If you could indulge my ravings for just a moment, I'd like to share a little story about the creation/evolution of Stone Haven Observatory.
At the time I moved to the "boonies", I had just been soundly trounced by a divorce and several other unfortunate attempts at relationships. I had fully intended to just become a hermit, and this location promised to fulfill that end. One night, in a drunken stupor, as I sat on the roof of my house, I noticed how many stars I could see, along with the river of the Milky Way passing overhead. This was a sight I had not seen since I was a boy, spending the summers in Canada. I had always had an interest in astronomy, just no idea on how to actually do it.
So, I looked up the local astronomy shop called, strangely, "The Astronomy Shoppe", wandered in one day with my credit card and asked them what I should buy. They were very nice and I walked out with a brand new Celestron Celestar 8" SCT. I was not in the least prepared for what I would see through it. I followed the instructions for setup/finder collimation, aimed it at a telephone pole 1/2 mile away, and saw wood grain and a knot hole the size of my fist! My first thought was something like, "Whoa! This is a SERIOUS instrument! Cool!" I spent the better part of the next 2 years trying and mostly failing to figure out how to set up the thing, aim it and find what I was after. Frustration set in.
Until a friend of mine suggested we reserve a spot for public viewing at Kitt Peak. It seems they had just begun a program where for $35 you could spend a few hours with an experienced telescope operator and a 16" Meade LX200. That operators name was Adam Block. (He's since left KPNO.) He was wonderful! Very knowledgable, very helpful, very friendly. We saw a whole bunch of things that night, but the biggest thing for me was an understanding of what to EXPECT to see at the eyepiece. That, more than anything, inspired me to settle down and try harder. The next night, I found M51 and M27. Spectacular!
Once I started getting better at location and identification, I began to notice my neighbors street light more. (It's too bad I installed it for her myself, too, before I got the scope, otherwise, I'd have chosen a different fixture.) I decided to put up a couple walls to block the surrounding lights, such as they are. I enlisted my daughter to help construct a simple enclosure. The rest is history. And described below.
Thanks for your patience, and I hope you can find some inspiration as I did. Now, on to Stone Haven Observatory.
The 12' dome at Stone Haven
This is the view of Stone Haven Observatory looking west from the roof of my home.
You may notice it has 10 sides, each of which are
made from 4' x 8' panels of 3/8" thickness, cut down to 6' in height. These panels are
framed on 10-4" x 4" posts, shaped to accomodate the angle of the plywood panels, sunk
3' into the ground and secured by post hole cement mix. There are 2" x 4" top and bottom
plates rabbitted and dado'd into the posts at the top and bottom. This configuration was
easy to construct in a weekend and yields an approximate circle 12' 6" in diameter. The 6
panel mahogany door with deadbolt lock was recently added as a security measure. It also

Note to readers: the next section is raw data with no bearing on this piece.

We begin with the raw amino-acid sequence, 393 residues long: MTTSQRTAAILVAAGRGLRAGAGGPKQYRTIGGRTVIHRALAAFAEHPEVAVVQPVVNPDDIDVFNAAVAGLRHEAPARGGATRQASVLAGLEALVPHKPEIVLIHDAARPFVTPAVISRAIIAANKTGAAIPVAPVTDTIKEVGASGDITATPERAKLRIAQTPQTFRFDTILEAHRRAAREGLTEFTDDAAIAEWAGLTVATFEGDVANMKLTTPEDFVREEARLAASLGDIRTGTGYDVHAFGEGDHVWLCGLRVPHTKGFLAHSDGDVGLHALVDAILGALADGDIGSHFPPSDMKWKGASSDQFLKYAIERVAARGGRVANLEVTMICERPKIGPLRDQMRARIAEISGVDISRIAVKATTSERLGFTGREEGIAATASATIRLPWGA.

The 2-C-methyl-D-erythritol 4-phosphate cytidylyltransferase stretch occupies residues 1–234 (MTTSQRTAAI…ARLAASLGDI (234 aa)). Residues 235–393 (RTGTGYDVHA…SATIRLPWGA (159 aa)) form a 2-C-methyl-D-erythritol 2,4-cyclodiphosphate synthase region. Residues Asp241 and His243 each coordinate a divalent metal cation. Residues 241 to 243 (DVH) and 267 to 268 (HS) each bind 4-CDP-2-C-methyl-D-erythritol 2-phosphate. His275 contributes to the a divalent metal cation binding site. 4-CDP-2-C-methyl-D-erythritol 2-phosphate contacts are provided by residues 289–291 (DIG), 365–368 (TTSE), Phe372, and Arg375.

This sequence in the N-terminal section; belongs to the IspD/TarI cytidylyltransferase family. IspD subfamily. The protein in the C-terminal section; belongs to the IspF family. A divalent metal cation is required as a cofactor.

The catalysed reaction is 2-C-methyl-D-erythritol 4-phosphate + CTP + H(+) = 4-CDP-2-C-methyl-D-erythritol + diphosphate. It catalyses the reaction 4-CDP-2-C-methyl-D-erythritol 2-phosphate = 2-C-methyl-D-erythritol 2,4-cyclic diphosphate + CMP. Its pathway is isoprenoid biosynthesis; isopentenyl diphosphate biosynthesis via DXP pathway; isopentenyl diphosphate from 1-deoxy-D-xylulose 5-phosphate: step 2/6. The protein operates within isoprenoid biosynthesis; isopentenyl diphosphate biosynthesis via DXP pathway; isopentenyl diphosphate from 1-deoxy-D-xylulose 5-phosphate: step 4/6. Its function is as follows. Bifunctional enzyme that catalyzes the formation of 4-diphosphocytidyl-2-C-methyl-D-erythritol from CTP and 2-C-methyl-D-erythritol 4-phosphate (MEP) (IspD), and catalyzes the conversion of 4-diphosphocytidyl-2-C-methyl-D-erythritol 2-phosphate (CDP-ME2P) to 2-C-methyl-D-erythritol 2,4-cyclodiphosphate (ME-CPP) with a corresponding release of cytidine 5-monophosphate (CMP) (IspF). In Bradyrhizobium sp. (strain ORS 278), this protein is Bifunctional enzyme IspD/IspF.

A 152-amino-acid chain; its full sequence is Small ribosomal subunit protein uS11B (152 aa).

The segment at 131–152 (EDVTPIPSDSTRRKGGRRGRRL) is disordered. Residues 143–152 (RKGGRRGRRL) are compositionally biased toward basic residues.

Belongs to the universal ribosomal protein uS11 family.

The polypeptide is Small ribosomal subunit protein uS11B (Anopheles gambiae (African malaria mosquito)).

gives a rewarding "thunk" when closed. The edges of the inside panels will be painted a
contrasting color to aid in night time location. :-0
Along the walls are hung a couple of shelves and cabinets for eyepieces, charts, binoculars and such, along with hooks for clip boards and various lists. Recently added is a hutch for the computer and reference and log books, plus a book shelf, I guess for books I don't care too much about. :-)
I installed a row of benches along the South wall for star parties. Room for maybe 10 adults or 15 kids to take a load off or check the sky with binoculars. The place is wired for AC, with a dimmer switch for specially wired outlets that hold night lights fitted with red bulbs. There are also several conventional outlets for PC, fan, other scopes etc.
The rolloff roof was completed on January 14,1999. The rolloff roof is constructed of 2" x 6"es in a rectangular "dolly" with a ten sided pitched "spider" on top. The "ribs" obviously match up to the posts holding up the walls. The dolly rolls along 2-20' long pieces of 3"x3" angle iron steel rails, (recently extended to 22' in length, allowing unrestricted viewing to the north. Whee!) When closed, the corners of the dolly rest atop 4 of the posts holding up the walls. When closed, it is secured by 4 turnbuckles and a pad lock. When open, it is secured to one of the vertical 4"x4" posts at the end of the rails, and a chain to one corner of the observatory. This secures the roof if there are substantial winds during observing.
The whole thing is covered with corrugated tin roofing materials. Around the edges of the roof are attached 4' long pieces of 6" wide rubber baseboard, to reduce weather invasion, (not by enough, however. Suggestions are welcome.) The scope is covered when not in use by a Desert Storm mylar cover.
Notice also, off to the left of the observatory the chaise-lounges used for meteor shower observing. In front of them is the (usually) polar aligned "Pieramyd" mount I use for remote star parties and such. This was a design "borrowed" from Prof. Russell Nidey in Cottonwood. Very nice, very stable platform, consequently given the "OK" from the Professor himself. :-)
Click on "More on H.M.O." for more closeup, interior views.
More on S.H.O.
Pier Construction Details
Some photos of the Pier and Wedge
CAD drawing of the pier
Page URL: http://www.stargazing.net/Astroman/Observatory.html